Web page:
11.58Section 76 provides the machinery for ascertaining the existence or whereabouts of unknown or missing claimants. It is a long and impenetrable provision that essentially sets out a process for trustees to follow where beneficiaries cannot be ascertained. Under it the court may give directions where a trustee is uncertain about what advertisements to place to notify potential beneficiaries.
11.59The court also has broad powers under the section to approve distribution where beneficiaries cannot be traced. The process has been used in a few cases involving pension funds that have largely been distributed, but where a handful of outstanding beneficiaries cannot be located despite extensive efforts on the part of trustees. Where the trustees obtain and comply with such directions they are protected against personal liability.
11.60The court needs to retain its broad powers to approve distributions where beneficiaries cannot be traced. However, quite a fundamental rethink of the mechanism for ascertaining the existence or whereabouts of unknown or missing claimants is necessary. Rather than requiring trustees to apply to the High Court for directions about what advertisements the trustee needs to place to notify potential beneficiaries, trustees could be given the option of seeking advice from the Public Trust. The Public Trust could advise trustees on when and how often they should advertise when trying to locate missing beneficiaries. This would not have the status of a court ruling but would at least protect the trustees who act in reliance on it.
11.61More generally the provisions on advertising under section 76 (and also section 35 discussed below) need to be modernised. Advertisements in newspapers are expensive and are also unlikely to be brought to the attention of the beneficiaries or creditors towards whom the advertisement is directed.
11.63Under option (b) the Public Trust would need to be able to charge a fee for its work. It would also need to be free to decline to provide advice where it considered that directions from the court should be obtained.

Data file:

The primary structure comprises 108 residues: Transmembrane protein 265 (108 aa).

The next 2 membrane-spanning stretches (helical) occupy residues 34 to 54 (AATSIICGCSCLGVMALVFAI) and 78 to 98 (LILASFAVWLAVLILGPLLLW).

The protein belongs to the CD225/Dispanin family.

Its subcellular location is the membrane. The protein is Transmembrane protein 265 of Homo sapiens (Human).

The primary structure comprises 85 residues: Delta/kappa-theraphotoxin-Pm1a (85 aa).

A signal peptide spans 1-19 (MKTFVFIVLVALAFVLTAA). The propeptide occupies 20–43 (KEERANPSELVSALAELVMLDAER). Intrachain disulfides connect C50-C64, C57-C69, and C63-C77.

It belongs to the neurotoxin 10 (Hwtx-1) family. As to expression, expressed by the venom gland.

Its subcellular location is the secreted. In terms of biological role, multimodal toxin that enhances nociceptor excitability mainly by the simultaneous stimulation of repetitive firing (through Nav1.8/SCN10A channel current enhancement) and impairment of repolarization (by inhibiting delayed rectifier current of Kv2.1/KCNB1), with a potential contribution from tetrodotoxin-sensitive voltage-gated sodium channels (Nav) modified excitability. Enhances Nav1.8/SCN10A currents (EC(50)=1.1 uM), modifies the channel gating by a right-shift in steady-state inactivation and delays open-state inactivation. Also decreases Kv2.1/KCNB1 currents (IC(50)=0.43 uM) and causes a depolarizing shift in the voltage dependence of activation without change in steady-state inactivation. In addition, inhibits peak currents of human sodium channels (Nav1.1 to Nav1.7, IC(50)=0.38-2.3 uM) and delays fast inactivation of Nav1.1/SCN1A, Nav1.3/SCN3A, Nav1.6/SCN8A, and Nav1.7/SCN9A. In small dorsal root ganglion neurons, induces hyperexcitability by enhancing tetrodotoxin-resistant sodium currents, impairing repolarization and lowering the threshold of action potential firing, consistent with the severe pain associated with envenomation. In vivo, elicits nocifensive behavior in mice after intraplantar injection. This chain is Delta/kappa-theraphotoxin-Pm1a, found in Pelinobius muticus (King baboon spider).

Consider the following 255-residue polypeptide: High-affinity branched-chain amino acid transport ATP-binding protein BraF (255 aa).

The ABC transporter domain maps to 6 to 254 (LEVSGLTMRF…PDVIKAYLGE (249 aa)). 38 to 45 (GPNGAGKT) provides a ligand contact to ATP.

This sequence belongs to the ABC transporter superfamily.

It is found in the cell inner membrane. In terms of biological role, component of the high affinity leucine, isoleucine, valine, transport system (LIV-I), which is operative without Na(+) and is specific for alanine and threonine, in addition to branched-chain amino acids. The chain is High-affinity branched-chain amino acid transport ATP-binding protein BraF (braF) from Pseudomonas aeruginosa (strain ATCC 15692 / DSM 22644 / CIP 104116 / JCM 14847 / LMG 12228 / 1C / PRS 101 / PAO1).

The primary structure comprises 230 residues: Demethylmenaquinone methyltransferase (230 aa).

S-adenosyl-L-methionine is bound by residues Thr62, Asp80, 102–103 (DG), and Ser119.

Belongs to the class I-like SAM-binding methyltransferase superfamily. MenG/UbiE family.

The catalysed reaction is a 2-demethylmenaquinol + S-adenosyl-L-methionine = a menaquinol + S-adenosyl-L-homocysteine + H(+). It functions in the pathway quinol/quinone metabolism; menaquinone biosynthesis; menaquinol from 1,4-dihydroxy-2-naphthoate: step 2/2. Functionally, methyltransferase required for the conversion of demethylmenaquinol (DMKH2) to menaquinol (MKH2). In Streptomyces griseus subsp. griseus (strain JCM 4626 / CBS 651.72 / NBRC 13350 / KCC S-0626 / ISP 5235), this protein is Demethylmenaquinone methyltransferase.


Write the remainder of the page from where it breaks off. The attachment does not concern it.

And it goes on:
11.64Only a few submitters commented on this section. Most submitters considered the current section to be unnecessarily detailed and long. However, all agreed that there is a need for some means to deal with missing beneficiaries. A few said that trustee corporations have had experience in locating missing beneficiaries. In particular, the Public Trust deals with a number of intestate estates and has processes in place to deal with the identification of widely dispersed families. Submitters suggested that applications to the High Court for directions as to advertising for missing beneficiaries could largely be avoided if trustees and their lawyers were encouraged to seek advice from the Public Trust, other trustee corporations or lawyers with experience in this type of work. We agree that it would be useful to include a mechanism for trustees to seek advice from the Public Trust as an alternative to the court.
11.65Submitters also suggested that the provisions relating to advertising need to be future-proofed so that the new Act continues to be relevant over the next 50 to 60 years. Rather than specifying where and how trustees should advertise, the section should simply require trustees to make such enquiries and give notification (whether in a newspaper or a website or any other way) as the trustee considers necessary to bring the matter to the attention of any potential beneficiary. Provided a trustee has made a conscientious effort to bring the matter to the attention of potential beneficiaries and, where appropriate, has taken proper advice, whether from a trustee corporation or any other similarly experienced person, the trustee should be released from liability if the trustee distributes funds on the basis of the information known.
11.66As already noted in paragraph [11.39], we consulted representatives from the Public Trust. The Public Trust view is that an advisory role in respect of advertising would be a suitable function for the Public Trust.
11.67The court needs to retain its broad powers under section 76 to approve distributions where beneficiaries cannot be traced.